- Tim Lincecum lost his 14th game of the season, making this one of the best losing seasons ever by a pitcher.
- This is the 70th time the Giants have scored two runs or fewer in a game this season. That’s tied for the most in franchise history, and it’s looking like they’re going to surpass that record (set in 1985).
- Andres Torres hit his first home run in months: the last time he hit a home run was June 24th. Since then, he’d gone 61 consecutive games (192 PA) without a home run, and just ten extra-base hits in total. His ISO has dropped 100 points this season, and he’s ultimately been one of the major disappointments of this season. Nice to see him finally hit one out.
- One more series left before this season comes to an end: three games, at home, against the Colorado Rockies. We’ll get to see Ryan Vogelsong, Madison Bumgarner, and Matt Cain each go out one more time. Bumgarner and Cain, while not particularly strong NL Cy Young candidates, should rightfully appear on their fair share of ballots. They currently rank fourth and fifth respectively in NL fWAR. Vogelsong, Bumgarner and Cain have been three of the best parts about this season, and here’s hoping they end on strong notes.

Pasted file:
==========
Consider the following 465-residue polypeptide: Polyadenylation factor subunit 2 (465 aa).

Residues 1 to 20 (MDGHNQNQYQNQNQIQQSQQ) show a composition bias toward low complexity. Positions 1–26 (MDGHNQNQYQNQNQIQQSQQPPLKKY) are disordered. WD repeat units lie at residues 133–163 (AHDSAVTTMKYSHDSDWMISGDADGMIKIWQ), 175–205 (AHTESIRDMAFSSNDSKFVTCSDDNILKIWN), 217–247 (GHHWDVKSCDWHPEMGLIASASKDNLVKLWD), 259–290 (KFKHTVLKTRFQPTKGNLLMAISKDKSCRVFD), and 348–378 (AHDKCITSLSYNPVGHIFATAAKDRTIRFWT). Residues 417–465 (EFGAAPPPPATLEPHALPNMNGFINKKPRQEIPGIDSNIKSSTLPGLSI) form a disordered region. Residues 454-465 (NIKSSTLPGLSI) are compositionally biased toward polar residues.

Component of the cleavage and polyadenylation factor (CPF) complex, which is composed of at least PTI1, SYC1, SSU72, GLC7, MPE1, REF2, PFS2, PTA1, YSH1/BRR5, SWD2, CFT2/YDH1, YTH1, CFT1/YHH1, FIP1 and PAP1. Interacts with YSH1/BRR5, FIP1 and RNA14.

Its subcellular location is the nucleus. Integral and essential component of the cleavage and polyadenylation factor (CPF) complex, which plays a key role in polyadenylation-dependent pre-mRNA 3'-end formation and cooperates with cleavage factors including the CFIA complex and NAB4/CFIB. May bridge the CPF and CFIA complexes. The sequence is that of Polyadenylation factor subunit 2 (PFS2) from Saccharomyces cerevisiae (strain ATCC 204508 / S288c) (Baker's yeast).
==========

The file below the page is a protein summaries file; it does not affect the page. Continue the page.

The Giants’ chances of making the playoffs are officially zero, as they lost in ugly fashion tonight. It’s funny — they entered tonight with a positive run differential, albeit a small one: +2. Back to the negatives.
I’ve expressed doubts/concerns about Eric Surkamp in the past…
In his second start, Eric Surkamp didn’t look particularly impressive. In total, he induced just four whiffs (and two strikeouts), and his command wasn’t great either (46 strikes/76 pitches, or roughly a 60.5% strike percentage). Anyway, he managed to go 5 IP with 3 ER. I’m thinking he’ll ultimately be a nice back-of-the-rotation arm.